Have you ever been alone in a crowded room? It can easily happen, when you first enter a room or area where a meeting or event is going on. It can be crowded or even spread out with a few people. You don’t know anyone and nobody knows you. If you read any number of networking resources, there are all kinds of advice and tips to tackle this situation and make it work for you.
But what if it doesn’t work? What if you just can’t crack into the audience? Is it solely your fault? Of course not! Somebody or some organization spent time and money to put on this event, extended an invitation to you and others, and then they leave it to others to ensure its event? This failure in logic is the direct result of not having facilitators or greeters in order to prevent situations like this.
Proven In Action
When I was involved in the Boston Jaycees and eventually became its president, I learned first-hand how having greeters made our meetings more successful. We held monthly membership meetings, and the second someone entered the room they needed to check-in. Everybody wore nametags – members would have one color border on their tag and guests another. This way, any member of the board of the Jaycees, as well as general members, would be able to know who was new and reach out to them. We held an orientation a few minutes before the meeting started for guests to welcome them and give them an overview of the organization and the meeting itself, so when it commenced they would be in the know as to what was transpiring.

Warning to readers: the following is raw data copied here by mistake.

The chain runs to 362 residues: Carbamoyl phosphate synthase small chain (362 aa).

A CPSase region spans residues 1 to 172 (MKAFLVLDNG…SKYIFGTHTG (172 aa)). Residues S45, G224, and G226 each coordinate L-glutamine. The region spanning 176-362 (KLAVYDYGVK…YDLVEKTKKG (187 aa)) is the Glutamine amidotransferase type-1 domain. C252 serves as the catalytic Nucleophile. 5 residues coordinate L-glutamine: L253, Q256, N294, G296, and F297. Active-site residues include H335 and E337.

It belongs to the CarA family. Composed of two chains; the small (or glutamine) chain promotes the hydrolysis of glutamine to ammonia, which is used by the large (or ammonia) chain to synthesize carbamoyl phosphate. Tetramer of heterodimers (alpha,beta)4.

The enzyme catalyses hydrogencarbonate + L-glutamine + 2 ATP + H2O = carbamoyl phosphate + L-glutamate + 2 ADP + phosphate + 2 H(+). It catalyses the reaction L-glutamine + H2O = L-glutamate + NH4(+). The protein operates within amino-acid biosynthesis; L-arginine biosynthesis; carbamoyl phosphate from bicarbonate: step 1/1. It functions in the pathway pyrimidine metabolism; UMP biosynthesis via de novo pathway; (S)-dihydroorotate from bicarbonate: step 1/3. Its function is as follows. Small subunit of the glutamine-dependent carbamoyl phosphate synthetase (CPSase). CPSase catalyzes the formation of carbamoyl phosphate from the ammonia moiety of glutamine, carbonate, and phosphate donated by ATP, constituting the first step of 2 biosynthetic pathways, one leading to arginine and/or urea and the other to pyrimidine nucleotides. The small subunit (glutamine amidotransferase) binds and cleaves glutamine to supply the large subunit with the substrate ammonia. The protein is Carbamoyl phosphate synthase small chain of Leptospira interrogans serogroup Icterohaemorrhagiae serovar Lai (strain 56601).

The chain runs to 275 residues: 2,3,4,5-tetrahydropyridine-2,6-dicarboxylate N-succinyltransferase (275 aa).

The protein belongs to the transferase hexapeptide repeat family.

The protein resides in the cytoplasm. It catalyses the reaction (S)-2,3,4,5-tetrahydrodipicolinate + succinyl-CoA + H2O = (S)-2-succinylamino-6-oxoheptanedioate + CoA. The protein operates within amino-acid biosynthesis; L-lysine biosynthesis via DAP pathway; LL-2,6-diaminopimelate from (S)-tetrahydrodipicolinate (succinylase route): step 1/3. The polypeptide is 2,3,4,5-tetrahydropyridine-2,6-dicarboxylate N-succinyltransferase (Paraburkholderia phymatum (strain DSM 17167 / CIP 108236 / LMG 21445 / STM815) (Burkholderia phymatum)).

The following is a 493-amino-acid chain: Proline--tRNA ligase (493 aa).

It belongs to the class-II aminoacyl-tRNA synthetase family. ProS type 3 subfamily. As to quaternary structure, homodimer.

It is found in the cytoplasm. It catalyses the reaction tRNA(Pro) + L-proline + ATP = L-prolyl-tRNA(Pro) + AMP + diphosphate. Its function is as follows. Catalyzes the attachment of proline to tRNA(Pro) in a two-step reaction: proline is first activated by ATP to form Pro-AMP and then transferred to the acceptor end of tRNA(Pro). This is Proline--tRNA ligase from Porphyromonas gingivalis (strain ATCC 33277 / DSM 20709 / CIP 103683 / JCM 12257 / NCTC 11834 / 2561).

As a result, new guests felt welcomed and it helped break the ice for them in a room where most people knew each other. For the Jaycees, as we were a membership organization looking to grow, we were easily able to identify people and connect with them. Where we had specific membership people who would seek out people, as a result of the color-coded nametags, all members automatically became greeters, namely because many of them had a similar, engaging experience when they first came to a meeting.
The Opposite Proven In Action As Well
A few years back my wife and I went to a local networking event for a business organization in Chicago whose name is purposely being withheld. I was on their mailing list, but had no other connection to them or knew anyone involved. As we entered the meeting area, there was a check-in table, but after that we were purely on our own. The attendees appeared to know each other from our observation. Many people had nametags indicating they were officers of the organization. But as we moved through the room, we found people did not want to engage with us, despite our efforts to reach out to many people. We got frustrated, namely as this was billed as a networking event and welcomed non-members. My wife made a last-ditch effort by boldly going up to several individuals, including those with nametags, but nobody had any interest in talking with us! Needless to say we left, and that’s all we talked about the remainder of the night.
It Doesn’t Take Much
A couple of packs of nametags was the way we at the Jaycees were able to identify new people, not to mention a culture of welcoming. If you are going through the cost and effort to hold an event or meeting, why not ensure people get as great of a return on the event as you do? Or put it like this – could your event or meeting be less successful because you do not do this? I could have easily mentioned the name of the organization I slammed above, and someone else may not be as kind.Business • (0) Comments • Permalink
Page 1 of 1 pages